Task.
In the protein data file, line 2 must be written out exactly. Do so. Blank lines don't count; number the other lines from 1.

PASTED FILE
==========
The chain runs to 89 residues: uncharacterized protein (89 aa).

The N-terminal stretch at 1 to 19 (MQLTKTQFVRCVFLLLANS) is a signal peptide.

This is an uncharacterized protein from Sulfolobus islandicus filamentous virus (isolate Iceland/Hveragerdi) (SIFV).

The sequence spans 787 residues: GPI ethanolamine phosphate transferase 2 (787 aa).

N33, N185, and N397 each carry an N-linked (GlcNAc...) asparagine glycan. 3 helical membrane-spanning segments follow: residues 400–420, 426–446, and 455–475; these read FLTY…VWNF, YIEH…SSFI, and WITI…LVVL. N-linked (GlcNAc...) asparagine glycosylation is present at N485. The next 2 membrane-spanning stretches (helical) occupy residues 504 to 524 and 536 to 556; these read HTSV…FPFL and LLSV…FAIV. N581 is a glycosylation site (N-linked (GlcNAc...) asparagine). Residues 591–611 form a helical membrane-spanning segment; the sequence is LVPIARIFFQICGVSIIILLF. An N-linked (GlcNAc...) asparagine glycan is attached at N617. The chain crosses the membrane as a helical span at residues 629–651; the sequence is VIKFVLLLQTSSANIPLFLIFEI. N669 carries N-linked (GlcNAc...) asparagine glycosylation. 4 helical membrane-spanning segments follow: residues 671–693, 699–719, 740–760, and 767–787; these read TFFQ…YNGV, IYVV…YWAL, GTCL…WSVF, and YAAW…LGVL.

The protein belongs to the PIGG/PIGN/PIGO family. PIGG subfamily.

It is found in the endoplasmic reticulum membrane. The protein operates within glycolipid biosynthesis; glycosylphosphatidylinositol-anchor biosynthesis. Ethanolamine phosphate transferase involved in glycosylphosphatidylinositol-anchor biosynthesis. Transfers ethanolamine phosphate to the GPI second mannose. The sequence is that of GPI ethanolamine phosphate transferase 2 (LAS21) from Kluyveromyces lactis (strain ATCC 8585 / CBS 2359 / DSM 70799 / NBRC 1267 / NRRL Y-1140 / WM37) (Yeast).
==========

The N-terminal stretch at 1 to 19 (MQLTKTQFVRCVFLLLANS) is a signal peptide.